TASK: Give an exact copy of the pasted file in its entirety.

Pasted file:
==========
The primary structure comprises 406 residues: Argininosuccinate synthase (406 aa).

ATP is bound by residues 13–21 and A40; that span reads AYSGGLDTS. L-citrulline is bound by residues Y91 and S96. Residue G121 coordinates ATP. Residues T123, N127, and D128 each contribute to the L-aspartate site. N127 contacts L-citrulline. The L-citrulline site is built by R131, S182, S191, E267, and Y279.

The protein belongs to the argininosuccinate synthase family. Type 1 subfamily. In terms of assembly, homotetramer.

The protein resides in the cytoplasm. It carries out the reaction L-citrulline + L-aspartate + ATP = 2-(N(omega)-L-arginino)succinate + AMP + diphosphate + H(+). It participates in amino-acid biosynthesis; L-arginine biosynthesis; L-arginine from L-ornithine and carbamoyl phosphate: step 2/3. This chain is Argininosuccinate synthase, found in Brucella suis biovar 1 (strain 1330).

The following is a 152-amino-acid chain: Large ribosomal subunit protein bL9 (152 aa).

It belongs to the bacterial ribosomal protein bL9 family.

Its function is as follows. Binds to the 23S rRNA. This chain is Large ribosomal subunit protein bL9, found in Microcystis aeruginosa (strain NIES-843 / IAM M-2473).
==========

The primary structure comprises 406 residues: Argininosuccinate synthase (406 aa).

ATP is bound by residues 13–21 and A40; that span reads AYSGGLDTS. L-citrulline is bound by residues Y91 and S96. Residue G121 coordinates ATP. Residues T123, N127, and D128 each contribute to the L-aspartate site. N127 contacts L-citrulline. The L-citrulline site is built by R131, S182, S191, E267, and Y279.

The protein belongs to the argininosuccinate synthase family. Type 1 subfamily. In terms of assembly, homotetramer.

The protein resides in the cytoplasm. It carries out the reaction L-citrulline + L-aspartate + ATP = 2-(N(omega)-L-arginino)succinate + AMP + diphosphate + H(+). It participates in amino-acid biosynthesis; L-arginine biosynthesis; L-arginine from L-ornithine and carbamoyl phosphate: step 2/3. This chain is Argininosuccinate synthase, found in Brucella suis biovar 1 (strain 1330).

The following is a 152-amino-acid chain: Large ribosomal subunit protein bL9 (152 aa).

It belongs to the bacterial ribosomal protein bL9 family.

Its function is as follows. Binds to the 23S rRNA. This chain is Large ribosomal subunit protein bL9, found in Microcystis aeruginosa (strain NIES-843 / IAM M-2473).